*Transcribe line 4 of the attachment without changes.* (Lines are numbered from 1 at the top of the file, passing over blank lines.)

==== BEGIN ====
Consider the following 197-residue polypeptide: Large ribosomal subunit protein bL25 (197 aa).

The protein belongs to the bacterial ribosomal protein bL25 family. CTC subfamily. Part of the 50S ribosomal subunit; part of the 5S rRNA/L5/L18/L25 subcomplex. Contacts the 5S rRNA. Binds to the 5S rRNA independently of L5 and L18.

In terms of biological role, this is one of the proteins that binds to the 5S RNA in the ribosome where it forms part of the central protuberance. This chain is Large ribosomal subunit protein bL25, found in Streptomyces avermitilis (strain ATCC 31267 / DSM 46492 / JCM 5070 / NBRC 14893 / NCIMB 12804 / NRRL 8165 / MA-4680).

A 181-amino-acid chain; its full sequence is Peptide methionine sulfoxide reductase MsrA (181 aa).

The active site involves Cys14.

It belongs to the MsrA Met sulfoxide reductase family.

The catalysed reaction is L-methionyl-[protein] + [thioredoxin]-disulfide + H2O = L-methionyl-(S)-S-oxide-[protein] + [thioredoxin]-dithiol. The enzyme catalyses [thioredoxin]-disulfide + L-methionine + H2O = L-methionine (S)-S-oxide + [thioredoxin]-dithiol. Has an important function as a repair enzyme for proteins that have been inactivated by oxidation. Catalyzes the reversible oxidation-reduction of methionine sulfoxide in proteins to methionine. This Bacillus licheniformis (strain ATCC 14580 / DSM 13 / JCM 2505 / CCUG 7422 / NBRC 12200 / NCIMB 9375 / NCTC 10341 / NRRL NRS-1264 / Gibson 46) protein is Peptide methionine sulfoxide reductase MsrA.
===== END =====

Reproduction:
A 181-amino-acid chain; its full sequence is Peptide methionine sulfoxide reductase MsrA (181 aa).